Thursday, February 7, 2013

Armus waiting to die

Ever make yourself cry?  Not on purpose, not by reverberating on sad things, but just out of the blue by saying something that rebounds, gut punches you, and suddenly you're in tears?

Did that to myself last night.

Almost 16 years ago, my sister and her then-husband ditched their dog on us.  A huge, white thing (we later figured out she was a Labrador Husky), she was one year old and had already whelped a litter.  Her name was (and still is) Armus--named after the black blob from some Star Trek Next Generation episode (no, we didn't name her).

The dumping of Armus into our world wasn't supposed to be long-term. No, it was supposed to be "just for a few months, until we find another place."  All things considered, I should have known that was bull, but what are you going to do, right?  Say no?

Armus wound up staying with us for thirteen years.  To be fair, there was a point, maybe six years in, when my sister and the ex-bother-in-law (no, that's not a typo) offered to take her back.  By that time, she was joined at the hip with our other dog, and the bother-in-law planned to leave Armus outside.

No.  Not going to break up the happy couple so you can keep her on a chain in the back yard.  Turned out that, even if we had agreed, the dog would have been back a few years later, when they divorced and she moved into a "no pets" place.  How she left her three cats with us at that time is another story.

So Armus was ours for 13 years.  JoJo, her buddy for life, died.  And then we moved--first, to a place where we couldn't have a dog (and so we went to my mom's a few days a week to take care of Armus and keep her company).  And then we moved cross-country.  Oh, we agonized over that.  But, by then, Armus was 15 1/2, and was and there was no way she could make the move with us.   No matter how you sliced it, just getting her up into the cab of a gigantic truck (it had stairs and a pull-up bar to get in) would be hell on her and us (she's quite arthritic now), and making her ride on the floor, cramped up, for 500 or so miles a day?  For the better part of five days?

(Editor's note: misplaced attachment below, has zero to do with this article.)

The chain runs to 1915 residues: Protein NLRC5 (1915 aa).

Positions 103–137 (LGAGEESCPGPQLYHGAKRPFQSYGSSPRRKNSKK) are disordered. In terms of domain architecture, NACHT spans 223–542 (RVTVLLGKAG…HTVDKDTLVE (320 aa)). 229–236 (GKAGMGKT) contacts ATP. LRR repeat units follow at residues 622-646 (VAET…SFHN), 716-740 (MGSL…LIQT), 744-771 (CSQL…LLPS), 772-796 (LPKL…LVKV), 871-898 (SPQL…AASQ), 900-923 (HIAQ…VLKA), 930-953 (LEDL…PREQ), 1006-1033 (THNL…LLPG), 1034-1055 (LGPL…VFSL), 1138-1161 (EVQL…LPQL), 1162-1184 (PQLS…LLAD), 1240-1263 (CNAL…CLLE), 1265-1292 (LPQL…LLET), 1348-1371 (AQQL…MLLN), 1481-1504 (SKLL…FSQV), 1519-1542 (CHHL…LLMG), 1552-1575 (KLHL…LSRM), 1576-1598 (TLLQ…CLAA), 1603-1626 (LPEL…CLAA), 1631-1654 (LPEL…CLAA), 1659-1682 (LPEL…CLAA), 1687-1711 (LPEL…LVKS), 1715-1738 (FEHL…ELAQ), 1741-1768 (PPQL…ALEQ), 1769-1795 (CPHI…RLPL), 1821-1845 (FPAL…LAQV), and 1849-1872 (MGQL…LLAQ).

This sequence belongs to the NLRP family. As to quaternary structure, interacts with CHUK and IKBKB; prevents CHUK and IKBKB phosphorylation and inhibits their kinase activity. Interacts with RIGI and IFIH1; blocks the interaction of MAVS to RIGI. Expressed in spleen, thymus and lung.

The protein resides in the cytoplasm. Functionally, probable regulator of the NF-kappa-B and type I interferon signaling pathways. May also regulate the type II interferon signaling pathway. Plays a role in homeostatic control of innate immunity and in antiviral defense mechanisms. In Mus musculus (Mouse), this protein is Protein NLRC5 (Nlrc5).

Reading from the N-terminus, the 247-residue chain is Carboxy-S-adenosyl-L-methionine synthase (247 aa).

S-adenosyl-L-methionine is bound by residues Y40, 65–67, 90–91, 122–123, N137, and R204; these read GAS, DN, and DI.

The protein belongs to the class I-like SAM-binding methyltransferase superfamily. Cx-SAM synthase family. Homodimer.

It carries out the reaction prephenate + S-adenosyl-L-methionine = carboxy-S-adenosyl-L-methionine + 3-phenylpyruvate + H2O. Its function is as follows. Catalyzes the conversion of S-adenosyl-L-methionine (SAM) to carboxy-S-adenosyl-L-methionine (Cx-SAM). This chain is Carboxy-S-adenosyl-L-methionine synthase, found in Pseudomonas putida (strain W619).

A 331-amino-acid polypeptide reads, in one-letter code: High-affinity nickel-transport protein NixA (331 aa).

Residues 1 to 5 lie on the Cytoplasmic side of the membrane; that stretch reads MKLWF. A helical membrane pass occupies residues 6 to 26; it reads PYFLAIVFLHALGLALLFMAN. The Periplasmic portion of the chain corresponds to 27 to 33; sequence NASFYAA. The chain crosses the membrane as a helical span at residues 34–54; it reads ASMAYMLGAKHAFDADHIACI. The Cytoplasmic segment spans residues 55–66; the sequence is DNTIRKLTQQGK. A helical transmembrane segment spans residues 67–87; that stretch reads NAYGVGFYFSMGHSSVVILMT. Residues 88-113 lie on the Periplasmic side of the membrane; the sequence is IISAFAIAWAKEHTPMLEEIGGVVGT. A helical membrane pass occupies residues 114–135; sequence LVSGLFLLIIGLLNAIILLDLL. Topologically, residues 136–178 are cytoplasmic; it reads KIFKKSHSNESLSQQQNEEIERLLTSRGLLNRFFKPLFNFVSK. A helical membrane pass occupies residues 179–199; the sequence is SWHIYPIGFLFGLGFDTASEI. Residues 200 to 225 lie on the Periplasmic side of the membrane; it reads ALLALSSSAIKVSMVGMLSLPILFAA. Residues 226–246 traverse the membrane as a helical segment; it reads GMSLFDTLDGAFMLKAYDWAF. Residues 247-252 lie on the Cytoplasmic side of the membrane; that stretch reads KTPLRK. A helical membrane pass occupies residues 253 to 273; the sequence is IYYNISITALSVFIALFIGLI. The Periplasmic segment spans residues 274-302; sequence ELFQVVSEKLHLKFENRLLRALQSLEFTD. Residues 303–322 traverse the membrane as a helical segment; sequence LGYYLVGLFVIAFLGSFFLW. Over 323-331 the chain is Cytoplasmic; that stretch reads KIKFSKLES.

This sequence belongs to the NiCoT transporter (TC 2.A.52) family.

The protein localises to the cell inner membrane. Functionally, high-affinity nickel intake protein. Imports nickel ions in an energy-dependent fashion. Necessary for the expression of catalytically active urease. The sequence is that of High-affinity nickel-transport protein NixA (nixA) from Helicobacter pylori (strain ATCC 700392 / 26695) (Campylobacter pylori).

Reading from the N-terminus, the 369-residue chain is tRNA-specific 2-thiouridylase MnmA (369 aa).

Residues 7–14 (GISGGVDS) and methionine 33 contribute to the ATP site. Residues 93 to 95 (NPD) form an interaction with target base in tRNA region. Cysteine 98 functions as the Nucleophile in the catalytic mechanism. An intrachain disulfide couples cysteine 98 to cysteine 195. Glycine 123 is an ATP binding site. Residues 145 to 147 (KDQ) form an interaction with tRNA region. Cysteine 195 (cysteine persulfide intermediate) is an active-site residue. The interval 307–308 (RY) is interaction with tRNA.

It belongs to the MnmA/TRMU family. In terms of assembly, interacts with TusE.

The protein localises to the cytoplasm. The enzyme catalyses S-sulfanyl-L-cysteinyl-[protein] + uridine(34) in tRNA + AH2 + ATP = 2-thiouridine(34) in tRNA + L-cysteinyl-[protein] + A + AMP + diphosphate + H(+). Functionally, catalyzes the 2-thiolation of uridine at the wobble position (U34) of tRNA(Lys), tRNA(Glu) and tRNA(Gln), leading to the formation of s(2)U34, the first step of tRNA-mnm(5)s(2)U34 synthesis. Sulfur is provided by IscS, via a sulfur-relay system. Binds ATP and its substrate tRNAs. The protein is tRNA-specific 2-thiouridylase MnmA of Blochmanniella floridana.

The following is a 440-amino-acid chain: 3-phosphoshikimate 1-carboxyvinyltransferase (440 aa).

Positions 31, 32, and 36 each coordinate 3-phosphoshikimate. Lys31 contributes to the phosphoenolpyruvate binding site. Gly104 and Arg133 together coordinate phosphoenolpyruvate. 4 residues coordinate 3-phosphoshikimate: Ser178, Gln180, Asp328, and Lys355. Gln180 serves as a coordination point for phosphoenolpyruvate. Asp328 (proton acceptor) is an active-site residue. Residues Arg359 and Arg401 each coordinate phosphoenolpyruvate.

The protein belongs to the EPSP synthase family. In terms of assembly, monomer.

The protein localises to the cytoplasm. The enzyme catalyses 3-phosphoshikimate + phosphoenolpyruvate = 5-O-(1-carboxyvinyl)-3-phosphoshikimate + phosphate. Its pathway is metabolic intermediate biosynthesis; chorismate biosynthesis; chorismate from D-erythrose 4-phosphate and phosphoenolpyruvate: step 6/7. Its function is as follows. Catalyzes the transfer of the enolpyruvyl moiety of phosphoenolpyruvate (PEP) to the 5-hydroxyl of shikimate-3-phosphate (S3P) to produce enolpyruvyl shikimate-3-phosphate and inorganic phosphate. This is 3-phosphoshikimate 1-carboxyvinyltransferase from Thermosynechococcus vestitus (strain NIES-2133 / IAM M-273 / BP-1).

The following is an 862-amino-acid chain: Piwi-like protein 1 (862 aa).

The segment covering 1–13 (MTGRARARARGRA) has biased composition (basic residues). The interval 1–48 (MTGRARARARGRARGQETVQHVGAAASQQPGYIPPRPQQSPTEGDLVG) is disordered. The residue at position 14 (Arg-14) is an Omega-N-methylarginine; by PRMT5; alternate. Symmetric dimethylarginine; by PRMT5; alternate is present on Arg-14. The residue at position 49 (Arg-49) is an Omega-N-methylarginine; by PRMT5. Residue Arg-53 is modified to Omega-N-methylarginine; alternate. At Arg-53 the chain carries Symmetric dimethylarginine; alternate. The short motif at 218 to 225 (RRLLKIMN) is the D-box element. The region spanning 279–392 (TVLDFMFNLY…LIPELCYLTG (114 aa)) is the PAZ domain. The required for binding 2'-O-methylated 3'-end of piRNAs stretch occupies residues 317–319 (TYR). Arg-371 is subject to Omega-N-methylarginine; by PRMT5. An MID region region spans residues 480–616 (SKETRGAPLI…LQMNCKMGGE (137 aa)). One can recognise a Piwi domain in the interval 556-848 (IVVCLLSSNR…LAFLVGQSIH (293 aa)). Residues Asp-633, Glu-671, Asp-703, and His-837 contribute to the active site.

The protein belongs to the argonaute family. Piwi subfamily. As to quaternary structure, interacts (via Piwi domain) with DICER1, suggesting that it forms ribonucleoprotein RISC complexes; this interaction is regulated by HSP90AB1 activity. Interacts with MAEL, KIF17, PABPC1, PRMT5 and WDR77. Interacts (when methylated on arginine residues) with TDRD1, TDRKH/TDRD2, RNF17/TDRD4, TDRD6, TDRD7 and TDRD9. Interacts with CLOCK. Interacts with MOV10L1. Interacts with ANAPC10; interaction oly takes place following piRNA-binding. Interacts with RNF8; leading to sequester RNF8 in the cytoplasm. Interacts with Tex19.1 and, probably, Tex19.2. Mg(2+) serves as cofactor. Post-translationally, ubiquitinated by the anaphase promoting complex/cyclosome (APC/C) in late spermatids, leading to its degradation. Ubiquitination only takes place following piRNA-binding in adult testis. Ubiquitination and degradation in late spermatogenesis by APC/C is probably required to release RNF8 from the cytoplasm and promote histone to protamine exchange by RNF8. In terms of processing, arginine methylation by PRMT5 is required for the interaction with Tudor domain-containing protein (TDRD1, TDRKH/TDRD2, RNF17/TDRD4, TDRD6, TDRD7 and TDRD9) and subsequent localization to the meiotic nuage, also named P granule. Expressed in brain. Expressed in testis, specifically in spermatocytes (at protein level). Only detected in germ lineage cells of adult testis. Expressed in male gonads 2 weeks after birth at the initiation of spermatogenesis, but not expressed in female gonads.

I didn't think she'd survive it.

So Armus is now almost 17 years old.  Mostly deaf, has a hard time getting down those three little stairs to go outside and do her business.  My sister goes over with her kids and helps make sure Armus is being cared for.  I was telling hubby and son that Armus had fallen down in the snow and ice the other day, and my Mom, who is 78, wound up also falling in the snow and ice trying to help the dog.  Between the two of them, they managed to drag each other into the house.  I said, "I can't believe Armus is still chugging along--amazing!"  Hubby said, "I know, it's a near-miracle."  And I said, with zero forethought, "What if she's just waiting for us to come home and play with her?"

Oh, damn.

That was it, I started to laugh, but I was crying, too, and the crying took over pretty quickly.  What a crappy thing to think of.  What a devastatingly SAD thought.  What if she IS waiting for us?

And now I'm crying again.  Poor Armus.

I'm not sure what to do about my weight at this point.  I had lost six pounds, but, in a month-and-a-half, I've managed to gain back that six PLUS eleven more.  Seriously, seventeen pounds I've gained since the beginning of January.  It astounds me, how fast I can gain, it's unnatural.  If gaining weight was an Olympic sport, I'd do my country proud, you know?  But I was back on it yesterday, and I'm back on it today, and I've just got to make this work.  It's easier when I can sleep.  But waking up at five in the morning is almost a guarantee that I'm going to start grazing.  This morning, I forced myself back to sleep, and it worked.  Big pear and ice water for breakfast, I'll have my nummies for lunch (only 200 calories), and I'll have pasta for dinner (we do pasta very carefully).  Even with smoothies for dessert, I'll come in at around 1,400 calories for the day.  More than anything, I need to force myself to keep track on My Fitness Pal every day.  That's what does it for me--accountability.  Seeing what I'm taking in and admitting it.  

So here I go again and still.  Forever.

Bad paneling?  I dunno, I'm a bit down right now.  Probably later, though.

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